Saturday, April 17, 2010

A Kentucky Treasure

Earlier this week, I received an email from a quilter in Australia asking for information about the book; she mentioned that she would just love to create a Courthouse Steps barn quilt. I had already been pondering what to post this week, and I was inspired to share a story of a really beautiful barn quilt that I visited in Hardin County, Kentucky, last summer

For me, there is nothing better than a barn quilt that is a replica of a cloth quilt. And this quilt has quite a bit of history.

The Lincoln Museum located in Hodgenville, Kentucky is about three miles from Abraham Lincoln's birthplace on Sinking Spring Farm in Hardin County. The museum houses memorabilia related to the president and his life, but it also contains artifacts of historical significance to the era in which the president lived. The Courthouse Steps quilt donated to the museum by Hardin County resident Thelma Stewart Ford is one of the treasures of the collection.

The quilt was begun by Thelma’s great-grandmother, Elizabeth Smith, who was born in 1831, and completed by Thelma’s grandmother, Mary Nay Stewart. The heirloom passed to Thelma’s father, Berney, and then to Thelma, who was born in 1918.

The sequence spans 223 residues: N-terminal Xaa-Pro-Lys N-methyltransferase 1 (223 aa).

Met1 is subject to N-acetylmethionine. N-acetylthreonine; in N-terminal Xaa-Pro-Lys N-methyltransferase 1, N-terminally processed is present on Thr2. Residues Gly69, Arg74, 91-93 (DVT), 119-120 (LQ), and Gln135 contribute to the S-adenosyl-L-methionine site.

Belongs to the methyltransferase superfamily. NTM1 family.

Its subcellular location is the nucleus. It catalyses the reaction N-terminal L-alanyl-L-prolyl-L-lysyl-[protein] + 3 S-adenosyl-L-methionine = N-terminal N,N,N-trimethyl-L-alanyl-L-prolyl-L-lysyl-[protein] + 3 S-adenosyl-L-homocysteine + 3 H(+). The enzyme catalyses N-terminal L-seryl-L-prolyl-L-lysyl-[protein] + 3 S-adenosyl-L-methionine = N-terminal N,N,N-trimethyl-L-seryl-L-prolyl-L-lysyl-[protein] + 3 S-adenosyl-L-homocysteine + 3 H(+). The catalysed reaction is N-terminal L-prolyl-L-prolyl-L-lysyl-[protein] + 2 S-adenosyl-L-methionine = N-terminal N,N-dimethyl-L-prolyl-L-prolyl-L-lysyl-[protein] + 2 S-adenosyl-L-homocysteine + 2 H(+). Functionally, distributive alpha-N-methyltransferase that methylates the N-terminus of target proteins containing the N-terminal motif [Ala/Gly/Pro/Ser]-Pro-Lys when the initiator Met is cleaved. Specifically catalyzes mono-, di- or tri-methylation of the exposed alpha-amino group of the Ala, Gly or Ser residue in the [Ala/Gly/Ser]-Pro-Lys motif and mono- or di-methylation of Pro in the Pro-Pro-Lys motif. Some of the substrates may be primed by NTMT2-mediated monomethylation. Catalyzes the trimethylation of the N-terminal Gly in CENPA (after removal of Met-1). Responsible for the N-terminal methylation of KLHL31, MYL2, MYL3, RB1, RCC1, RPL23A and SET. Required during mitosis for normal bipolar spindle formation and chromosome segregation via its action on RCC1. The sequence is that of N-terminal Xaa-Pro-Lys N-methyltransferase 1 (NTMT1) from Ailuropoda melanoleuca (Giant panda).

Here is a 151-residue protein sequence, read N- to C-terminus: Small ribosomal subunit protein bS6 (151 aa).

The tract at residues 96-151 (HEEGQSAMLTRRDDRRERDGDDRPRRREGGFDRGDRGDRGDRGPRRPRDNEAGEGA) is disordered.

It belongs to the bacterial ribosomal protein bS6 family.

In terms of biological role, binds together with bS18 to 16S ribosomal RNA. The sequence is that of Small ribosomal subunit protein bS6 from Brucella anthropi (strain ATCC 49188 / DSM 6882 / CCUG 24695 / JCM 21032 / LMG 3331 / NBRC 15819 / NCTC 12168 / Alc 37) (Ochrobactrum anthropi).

Though quilts were made for everyday use, Thelma says, “I never recall seeing this one on a bed. From the time I was a child, we knew that it was a family treasure, and it had its own trunk.” The quilt square now has a prominent place on the barn where Thelma and her husband, Edward, farmed.

Isn't it gorgeous? And it was a perfect day--rare for me--for barn quilt photography!


  1. I live in hardin county, this is a wonderful story about the quilt. thanks for showing the quilt and the story that goes with it.

  2. Thanks, Connie. I should add that Ms. Ford--though not a Kentucky native--is a Kentucky treasure as well.

  3. Hi Suzi, you are finding lots of treasures!

  4. What a wonderful treat to find my Great Aunt Thelma's barn online! Big thanks to Suzi for preserving her barn and quilt square. Aunt Thelma passed in late October of 2013 and will be dearly missed and was most certainly a Kentucky treasure.